Saturday, October 26, 2013

Expenditure saving

This is <a title="My Delhi Manifesto" href="" target="_blank">My Delhi Manifesto</a> in association with <a title="The Favorite community of Indian Bloggers" href="" target="_blank"></a>.

This blog does not limit itself to reforming Delhi, it being the capital city. After all, just a capital city for a nation cannot suffice as an indicator of its development index. True development rests on a holistic and broader development on a wide range of issues characterized in a wide range of places all over India. For that matter, even villages cannot be excluded for its butterfly effect on development of a nation. 

The issues addressed in this blog are keeping in line with the statement as mentioned in the details of the contest 'that any issue pertaining to nation and its development can be taken up' and it need not be limited to Delhi or any place as such. 

Now coming to the issues, they are common, be it the issue of bribery, corruption, women safety, poor administration, sanitary issues, health, water, food etc. The list goes on and on and endless like an infinite bottom of an empty vessel that needs to be ever-filled. There is a perennial thirst in such a vessel in a country like India, which is in a cusp of development struggling between extreme modernity and traditional conservatism. 

This blog would address the issue of administrative reforms in Indian government departments as the main issue, which would 

  •  centre on certain vital issues that could save the central exchequer
  •  thereby boost economic savings for India and divert them to improve really needed areas  
  •  bring a perceptible change in the functioning of the government departments by making drastic changes in the way government servants are rated; and retained for their performance and efficiency. 

Will there be any second thought to implementing these reforms that would spell a big fortune for an emerging giant like India and bring a sea-change in the day to day lives of a common man? If the answer is ‘no’ from the majority of readers, then I would give myself kudos for writing this blog ;because it's worth every thought and moment spent in bringing the issues to the fore.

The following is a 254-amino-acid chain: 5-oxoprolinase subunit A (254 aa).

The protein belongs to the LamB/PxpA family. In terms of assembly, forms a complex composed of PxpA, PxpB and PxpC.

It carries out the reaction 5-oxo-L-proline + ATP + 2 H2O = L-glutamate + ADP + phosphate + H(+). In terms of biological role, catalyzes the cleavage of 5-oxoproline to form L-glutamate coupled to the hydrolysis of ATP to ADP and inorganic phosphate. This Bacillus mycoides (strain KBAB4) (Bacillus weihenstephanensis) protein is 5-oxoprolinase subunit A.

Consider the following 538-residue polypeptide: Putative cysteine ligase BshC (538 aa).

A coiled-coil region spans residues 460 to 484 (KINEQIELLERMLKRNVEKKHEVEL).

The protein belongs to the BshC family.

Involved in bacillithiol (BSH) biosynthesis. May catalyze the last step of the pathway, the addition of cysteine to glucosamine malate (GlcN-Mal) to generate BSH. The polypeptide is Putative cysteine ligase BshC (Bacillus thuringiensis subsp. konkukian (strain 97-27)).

A humble submission – I’m not an erudite that has read volumes of theories and considers one to be one among the best think tanks. I’m an ordinary mortal with limited education, yet by many years of bitter experience and observations, I’m trying to unite ideas, mobilize and suggest some remedial measures for a growing nation like ours. 

Pitiably, a common man’s existence including me has become so difficult even to get the most basic service from the government. Especially, the problem is more pronounced in state governments, where an ‘Aam Aadmi’ or a 'common man' is made to run from pillar to post notwithstanding the hierarchy of a prolonged chain of bureaucracy and their subordinates, specifically recruited to do their job. 

Administrative reforms 

It’s very unfortunate that even when our independence from the clutches of colonial regime would be approaching close to sixty years, some departments function in the same colonial style. The style would automatically imply departments under the Ministry of Defence that makes a heavy cut in the budgetary allocations of the Union of India. In fact, it’s a commonly agreed opinion that a major chunk of our budget is allotted for the nation’s defence. 

Though, the idea of a threat perception from our neighbors should cause genuine concerns, any government should rationalize the nature of expenditure that needs to be centered only on the core combat areas to the greatest extent possible. The crux of the issue here is to analyze and revamp the maintenance of a military set-up at organizations, where a civilian set-up could easily deliver the goods. Maintenance of service/ military personnel in areas unwarranted, adds burden to the nation in terms of heavy spending.